Lifeboat involved in three rescues after ‘sudden squalls’ off Norfolk coast

Cabin Cruiser, Sea Mist, being towed on to the Quay by Wells Lifeboat. PIC: Supplied by Wells Lifebo

Cabin Cruiser, Sea Mist, being towed on to the Quay by Wells Lifeboat. PIC: Supplied by Wells Lifeboat. - Credit: Archant

Three boats have had to be rescued after getting into trouble following sudden squalls off the Norfolk coast.

The first to need help was Sea Mist whose skipper Richard Comrie radioed for help when one of his two engines overheated and had to be shut down. This made the boat difficult to manoeuvre as he tried to cross the bar into Wells Harbour.

The 38ft Colvic cabin cruiser, which left Hull at just after 7am this morning (Thursday, July 20), was nearing Wells Harbour this afternoon when it got into trouble.

Mr Comrie, who was on board with his wife Christine, said: 'The conditions deteriorated rapidly when we were between 10 and 15 miles off Wells.

'The wind got up and it became very squally with rough seas.'

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He added: 'The boat doesn't handle well on just one engine, so when it became rough, I needed to radio for help from the RNLI to come and tow me in.'

The couple nearly lost their dinghy, which was strapped to the stern.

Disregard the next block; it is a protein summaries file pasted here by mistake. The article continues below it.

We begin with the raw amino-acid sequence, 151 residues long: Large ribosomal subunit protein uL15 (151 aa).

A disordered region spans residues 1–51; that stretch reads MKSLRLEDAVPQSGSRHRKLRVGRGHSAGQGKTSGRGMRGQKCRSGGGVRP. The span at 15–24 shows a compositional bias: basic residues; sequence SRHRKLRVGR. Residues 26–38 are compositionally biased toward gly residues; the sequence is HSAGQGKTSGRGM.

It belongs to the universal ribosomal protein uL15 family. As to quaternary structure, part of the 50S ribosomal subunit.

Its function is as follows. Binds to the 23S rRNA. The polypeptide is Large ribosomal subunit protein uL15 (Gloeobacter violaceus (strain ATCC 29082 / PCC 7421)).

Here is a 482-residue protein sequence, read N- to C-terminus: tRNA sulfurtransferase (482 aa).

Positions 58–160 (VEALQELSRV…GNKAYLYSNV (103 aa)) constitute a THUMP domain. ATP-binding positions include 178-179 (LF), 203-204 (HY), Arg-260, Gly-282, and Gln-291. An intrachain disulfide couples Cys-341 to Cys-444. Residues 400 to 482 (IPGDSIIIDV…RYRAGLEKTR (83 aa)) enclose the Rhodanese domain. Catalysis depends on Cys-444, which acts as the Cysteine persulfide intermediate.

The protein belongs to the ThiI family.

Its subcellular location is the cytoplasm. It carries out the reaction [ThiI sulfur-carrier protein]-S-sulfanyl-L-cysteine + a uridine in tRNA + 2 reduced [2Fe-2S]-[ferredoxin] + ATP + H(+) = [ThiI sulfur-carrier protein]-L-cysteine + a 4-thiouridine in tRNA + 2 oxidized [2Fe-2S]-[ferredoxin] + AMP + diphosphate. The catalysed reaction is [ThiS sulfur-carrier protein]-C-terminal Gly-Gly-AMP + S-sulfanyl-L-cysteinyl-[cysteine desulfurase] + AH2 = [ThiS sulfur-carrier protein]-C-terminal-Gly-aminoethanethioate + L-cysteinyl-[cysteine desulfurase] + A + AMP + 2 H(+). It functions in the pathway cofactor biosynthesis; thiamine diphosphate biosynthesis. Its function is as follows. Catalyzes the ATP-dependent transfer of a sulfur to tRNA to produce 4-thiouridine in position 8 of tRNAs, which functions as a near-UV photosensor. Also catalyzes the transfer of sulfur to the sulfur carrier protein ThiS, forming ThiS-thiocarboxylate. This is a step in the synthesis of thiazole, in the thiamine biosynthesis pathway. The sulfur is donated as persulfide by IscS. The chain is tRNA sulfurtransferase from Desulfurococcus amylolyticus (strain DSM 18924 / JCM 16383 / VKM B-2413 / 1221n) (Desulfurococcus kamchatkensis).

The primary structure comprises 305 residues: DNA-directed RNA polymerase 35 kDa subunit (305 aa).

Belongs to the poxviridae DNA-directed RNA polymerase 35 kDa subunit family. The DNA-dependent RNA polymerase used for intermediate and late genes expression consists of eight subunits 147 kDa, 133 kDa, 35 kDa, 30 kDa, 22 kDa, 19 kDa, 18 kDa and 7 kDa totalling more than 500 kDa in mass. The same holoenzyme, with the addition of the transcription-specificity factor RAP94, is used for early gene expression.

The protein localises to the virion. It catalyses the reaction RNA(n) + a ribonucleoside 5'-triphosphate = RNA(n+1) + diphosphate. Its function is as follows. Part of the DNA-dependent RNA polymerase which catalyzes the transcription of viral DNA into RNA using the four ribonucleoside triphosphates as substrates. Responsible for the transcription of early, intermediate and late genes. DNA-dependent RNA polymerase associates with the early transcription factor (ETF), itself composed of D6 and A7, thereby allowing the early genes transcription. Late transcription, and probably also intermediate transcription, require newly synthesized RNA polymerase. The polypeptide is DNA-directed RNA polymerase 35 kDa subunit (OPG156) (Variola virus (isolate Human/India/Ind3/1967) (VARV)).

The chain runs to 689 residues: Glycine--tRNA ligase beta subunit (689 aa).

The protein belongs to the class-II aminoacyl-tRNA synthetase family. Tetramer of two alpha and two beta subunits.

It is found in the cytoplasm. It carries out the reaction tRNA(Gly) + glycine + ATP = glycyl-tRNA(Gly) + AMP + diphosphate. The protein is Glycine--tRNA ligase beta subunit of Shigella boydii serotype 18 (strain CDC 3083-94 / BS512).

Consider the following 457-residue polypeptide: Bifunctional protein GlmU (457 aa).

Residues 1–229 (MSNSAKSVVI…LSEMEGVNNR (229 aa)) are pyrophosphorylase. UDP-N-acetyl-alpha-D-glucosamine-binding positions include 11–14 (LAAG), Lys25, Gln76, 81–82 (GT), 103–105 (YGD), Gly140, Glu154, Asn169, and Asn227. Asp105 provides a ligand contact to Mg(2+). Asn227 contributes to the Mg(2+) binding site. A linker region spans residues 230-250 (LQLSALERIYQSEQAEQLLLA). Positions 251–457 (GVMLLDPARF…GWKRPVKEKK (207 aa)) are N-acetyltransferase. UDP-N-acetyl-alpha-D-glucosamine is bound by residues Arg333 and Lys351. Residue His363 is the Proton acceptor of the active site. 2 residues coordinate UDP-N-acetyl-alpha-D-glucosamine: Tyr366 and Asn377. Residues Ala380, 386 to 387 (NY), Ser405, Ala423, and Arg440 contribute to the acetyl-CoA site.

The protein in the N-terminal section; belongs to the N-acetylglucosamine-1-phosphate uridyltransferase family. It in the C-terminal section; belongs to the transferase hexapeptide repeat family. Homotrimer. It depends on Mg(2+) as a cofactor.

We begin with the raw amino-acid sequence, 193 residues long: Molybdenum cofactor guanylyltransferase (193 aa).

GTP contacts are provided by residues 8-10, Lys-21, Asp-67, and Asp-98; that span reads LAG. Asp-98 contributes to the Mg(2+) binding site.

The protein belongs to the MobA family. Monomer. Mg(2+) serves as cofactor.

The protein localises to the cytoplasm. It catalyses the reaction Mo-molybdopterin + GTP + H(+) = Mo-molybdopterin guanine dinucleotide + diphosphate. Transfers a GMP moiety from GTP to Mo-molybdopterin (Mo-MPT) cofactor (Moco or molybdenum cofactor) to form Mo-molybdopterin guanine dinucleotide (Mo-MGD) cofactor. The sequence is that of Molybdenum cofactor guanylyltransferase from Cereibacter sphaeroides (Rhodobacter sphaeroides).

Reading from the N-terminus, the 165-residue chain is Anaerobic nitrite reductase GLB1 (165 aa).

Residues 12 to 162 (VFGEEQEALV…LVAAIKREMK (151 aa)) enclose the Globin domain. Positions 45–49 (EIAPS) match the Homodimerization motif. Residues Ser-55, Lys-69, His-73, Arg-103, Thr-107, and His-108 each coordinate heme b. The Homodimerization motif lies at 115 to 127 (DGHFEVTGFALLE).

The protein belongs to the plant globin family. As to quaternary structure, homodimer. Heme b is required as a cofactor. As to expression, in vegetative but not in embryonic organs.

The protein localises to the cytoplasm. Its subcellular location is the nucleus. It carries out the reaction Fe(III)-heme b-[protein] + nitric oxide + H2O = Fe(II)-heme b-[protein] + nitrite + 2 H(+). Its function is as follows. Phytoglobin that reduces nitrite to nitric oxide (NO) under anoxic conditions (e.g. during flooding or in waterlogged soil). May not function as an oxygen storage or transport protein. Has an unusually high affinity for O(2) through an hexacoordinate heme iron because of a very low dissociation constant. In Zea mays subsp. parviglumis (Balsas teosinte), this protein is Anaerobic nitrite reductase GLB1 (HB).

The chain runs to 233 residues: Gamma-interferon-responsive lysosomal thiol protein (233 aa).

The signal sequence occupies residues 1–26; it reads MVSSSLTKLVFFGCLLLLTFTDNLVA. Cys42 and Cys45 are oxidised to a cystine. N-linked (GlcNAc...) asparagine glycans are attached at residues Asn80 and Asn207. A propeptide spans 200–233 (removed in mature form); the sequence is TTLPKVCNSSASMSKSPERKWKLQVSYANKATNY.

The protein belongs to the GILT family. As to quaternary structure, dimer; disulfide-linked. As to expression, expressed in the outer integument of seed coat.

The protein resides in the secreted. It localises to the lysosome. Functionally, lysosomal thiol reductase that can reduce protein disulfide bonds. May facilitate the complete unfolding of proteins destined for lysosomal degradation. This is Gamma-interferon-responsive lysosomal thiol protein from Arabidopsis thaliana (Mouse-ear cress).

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Mrs Comrie said, 'The sea was washing over the boat and the dinghy just disappeared. Luckily, it stayed attached to the boat.'

The all-weather lifeboat Doris M Mann of Ampthill went to her rescue and towed the boat on to the pontoon on the Quay.

The lifeboat then went to sea again after a call from an elderly couple on 65ft barge Sabena H.

They were caught in heavy seas off Salthouses and were making little progress in the wind. The lifeboat towed them into Wells.

Then a third vessel, this time the 22ft yacht Mira Monte suffered engine failure about 10 miles north of Wells and 10 miles east of Skegness.

Those on board managed to raise the alarm on a mobile before it stopped working.

The Skegness lifeboat has gone to rescue the boat and will link up with the Wells lifeboat when it arrives at the stricken boat.

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